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Mar 21, 2010 02:29 PM

Fantastic brunch at Mistral

I just had brunch at Mistral, and I can’t remember the last time I was this excited about a meal that I’d eaten in Boston. Lately I have been feeling like the Boston restaurant scene has gotten a bit tired, particularly for brunch. I’ve been to many of the highly regarded brunch places, and this morning I was struggling to think of a place that I was eager to go to for brunch. I was reviewing some of the recent CH posts and saw the recommendation for Mistral. I’ve been there for dinner and always been impressed, but for some reason I’ve never gone for brunch. So I decided to check it out today and I left the meal feeling elated and rejuvenated. I now have a new favorite brunch spot. The menu had a well rounded mix of brunch classics, new innovative dishes, and some dishes that were both. And the service was excellent.

I started with Riesling Poached Seckel Pear. The pear was perfectly poached. It was soft and juicy, but not at all overcooked. It was served on top of honeyed ricotta which helped cut the sweetness of the pear and added richness and depth to the dish. The pear was topped with a ginger galette, which added a nice crunch verses the softer textures of the pear and ricotta.

For my main course I had the duck confit. It was topped with three eggs sunny-side up, served on top of small cubes of what I believe were root vegetables, and there were a few roasted cherry tomatoes on top of the eggs. This would have been the perfect dish last weekend when it was cold and raining. Nonetheless, on this sunny day it was still exceptionally good. The tomatoes were well seasoned and bursting with flavor. The egg yolks were still soft, so when I cut into them the yolks oozed out on to the duck and vegetables below. The duck was succulent, moist, and full of flavor. The seasoning on the vegetables along with their natural sweetness (carrot and possibly turnip) created a delicious sweet and salty combination that complimented the flavor of the duck perfectly. Further vegetables cut the richness of the duck and egg combination, and added a slightly crunchy texture to the dish.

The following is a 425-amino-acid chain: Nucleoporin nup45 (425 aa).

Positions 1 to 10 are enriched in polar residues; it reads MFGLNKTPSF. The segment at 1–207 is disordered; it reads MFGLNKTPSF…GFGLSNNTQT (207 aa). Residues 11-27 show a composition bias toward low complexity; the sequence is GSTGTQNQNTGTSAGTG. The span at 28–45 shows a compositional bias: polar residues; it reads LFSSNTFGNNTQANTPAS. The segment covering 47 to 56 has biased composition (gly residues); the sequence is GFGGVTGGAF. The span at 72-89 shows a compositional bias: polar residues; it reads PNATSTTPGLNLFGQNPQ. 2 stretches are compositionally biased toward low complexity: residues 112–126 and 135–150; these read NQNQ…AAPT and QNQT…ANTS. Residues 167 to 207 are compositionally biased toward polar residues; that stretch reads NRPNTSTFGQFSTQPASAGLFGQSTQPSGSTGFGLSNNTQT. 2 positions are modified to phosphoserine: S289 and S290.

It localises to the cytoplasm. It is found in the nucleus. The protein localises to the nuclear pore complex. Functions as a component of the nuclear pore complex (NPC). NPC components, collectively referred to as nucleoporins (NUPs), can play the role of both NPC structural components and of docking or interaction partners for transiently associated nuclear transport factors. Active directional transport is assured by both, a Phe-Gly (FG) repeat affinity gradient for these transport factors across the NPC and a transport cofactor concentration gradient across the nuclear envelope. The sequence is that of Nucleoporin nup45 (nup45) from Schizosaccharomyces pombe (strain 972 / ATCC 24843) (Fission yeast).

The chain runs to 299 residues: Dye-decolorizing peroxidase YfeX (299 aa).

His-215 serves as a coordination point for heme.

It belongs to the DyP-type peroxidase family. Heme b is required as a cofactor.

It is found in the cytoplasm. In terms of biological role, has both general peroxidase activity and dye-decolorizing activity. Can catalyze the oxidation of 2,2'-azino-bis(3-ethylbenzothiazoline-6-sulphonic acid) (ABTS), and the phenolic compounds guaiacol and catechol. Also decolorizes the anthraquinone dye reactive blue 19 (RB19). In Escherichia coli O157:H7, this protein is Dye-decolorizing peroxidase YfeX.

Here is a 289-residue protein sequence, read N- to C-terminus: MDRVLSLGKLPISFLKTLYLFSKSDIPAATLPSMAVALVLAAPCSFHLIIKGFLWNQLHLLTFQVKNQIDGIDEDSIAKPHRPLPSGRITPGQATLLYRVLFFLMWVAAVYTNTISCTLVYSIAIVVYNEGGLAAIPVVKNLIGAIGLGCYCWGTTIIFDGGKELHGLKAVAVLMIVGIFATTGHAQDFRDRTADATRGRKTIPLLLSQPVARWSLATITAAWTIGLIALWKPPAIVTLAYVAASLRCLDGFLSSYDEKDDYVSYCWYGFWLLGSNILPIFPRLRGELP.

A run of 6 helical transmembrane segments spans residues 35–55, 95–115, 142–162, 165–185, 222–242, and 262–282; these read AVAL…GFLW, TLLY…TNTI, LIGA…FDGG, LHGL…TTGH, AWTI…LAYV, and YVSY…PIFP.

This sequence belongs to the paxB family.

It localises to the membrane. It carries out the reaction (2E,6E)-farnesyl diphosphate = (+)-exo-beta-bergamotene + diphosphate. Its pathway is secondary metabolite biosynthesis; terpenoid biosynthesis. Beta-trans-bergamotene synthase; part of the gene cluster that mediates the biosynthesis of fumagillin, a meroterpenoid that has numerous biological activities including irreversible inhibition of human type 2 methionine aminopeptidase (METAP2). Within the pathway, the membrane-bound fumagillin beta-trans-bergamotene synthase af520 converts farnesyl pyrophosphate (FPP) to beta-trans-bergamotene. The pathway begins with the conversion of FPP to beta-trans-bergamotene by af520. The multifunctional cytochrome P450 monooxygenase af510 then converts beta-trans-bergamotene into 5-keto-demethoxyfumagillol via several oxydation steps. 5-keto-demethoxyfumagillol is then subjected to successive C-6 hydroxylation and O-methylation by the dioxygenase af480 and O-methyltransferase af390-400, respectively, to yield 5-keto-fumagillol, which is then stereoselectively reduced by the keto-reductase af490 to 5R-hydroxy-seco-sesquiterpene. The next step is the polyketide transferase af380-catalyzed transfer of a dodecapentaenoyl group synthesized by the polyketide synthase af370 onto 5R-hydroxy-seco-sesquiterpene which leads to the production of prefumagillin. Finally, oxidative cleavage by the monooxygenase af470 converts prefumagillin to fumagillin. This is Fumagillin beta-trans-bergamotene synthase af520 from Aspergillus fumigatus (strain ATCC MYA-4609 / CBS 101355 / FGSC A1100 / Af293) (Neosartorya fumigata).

I will definitely be returning to try the many other tempting dishes, including the dropped egg appetizer served on toast with asparagus and parmesan cheese.